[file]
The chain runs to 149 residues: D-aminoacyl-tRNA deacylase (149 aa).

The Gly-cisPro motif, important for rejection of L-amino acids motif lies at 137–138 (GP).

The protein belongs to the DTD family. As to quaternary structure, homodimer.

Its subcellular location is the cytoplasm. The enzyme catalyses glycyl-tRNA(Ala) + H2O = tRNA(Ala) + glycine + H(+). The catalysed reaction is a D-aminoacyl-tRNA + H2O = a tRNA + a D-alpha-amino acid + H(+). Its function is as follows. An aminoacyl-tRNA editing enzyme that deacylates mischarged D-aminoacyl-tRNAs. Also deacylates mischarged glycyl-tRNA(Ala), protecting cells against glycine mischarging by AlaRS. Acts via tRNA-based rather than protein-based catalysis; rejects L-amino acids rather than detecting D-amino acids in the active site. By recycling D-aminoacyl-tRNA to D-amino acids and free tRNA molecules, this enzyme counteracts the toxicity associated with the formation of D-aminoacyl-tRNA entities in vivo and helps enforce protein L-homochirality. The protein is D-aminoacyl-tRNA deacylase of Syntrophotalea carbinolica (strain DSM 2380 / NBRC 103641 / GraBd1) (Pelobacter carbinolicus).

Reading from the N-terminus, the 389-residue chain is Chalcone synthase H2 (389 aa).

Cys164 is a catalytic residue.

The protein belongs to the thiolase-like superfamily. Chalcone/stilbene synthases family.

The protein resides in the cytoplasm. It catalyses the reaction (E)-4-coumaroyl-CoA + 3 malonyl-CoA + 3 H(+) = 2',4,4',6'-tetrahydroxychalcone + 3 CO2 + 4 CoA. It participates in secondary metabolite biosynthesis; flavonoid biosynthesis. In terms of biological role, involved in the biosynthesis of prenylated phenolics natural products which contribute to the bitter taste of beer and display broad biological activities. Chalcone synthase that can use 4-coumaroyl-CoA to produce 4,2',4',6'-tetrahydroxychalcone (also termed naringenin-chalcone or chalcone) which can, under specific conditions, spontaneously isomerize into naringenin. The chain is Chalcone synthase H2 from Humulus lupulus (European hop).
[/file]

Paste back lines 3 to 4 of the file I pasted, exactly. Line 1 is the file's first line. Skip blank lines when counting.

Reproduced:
The protein belongs to the DTD family. As to quaternary structure, homodimer.

Its subcellular location is the cytoplasm. The enzyme catalyses glycyl-tRNA(Ala) + H2O = tRNA(Ala) + glycine + H(+). The catalysed reaction is a D-aminoacyl-tRNA + H2O = a tRNA + a D-alpha-amino acid + H(+). Its function is as follows. An aminoacyl-tRNA editing enzyme that deacylates mischarged D-aminoacyl-tRNAs. Also deacylates mischarged glycyl-tRNA(Ala), protecting cells against glycine mischarging by AlaRS. Acts via tRNA-based rather than protein-based catalysis; rejects L-amino acids rather than detecting D-amino acids in the active site. By recycling D-aminoacyl-tRNA to D-amino acids and free tRNA molecules, this enzyme counteracts the toxicity associated with the formation of D-aminoacyl-tRNA entities in vivo and helps enforce protein L-homochirality. The protein is D-aminoacyl-tRNA deacylase of Syntrophotalea carbinolica (strain DSM 2380 / NBRC 103641 / GraBd1) (Pelobacter carbinolicus).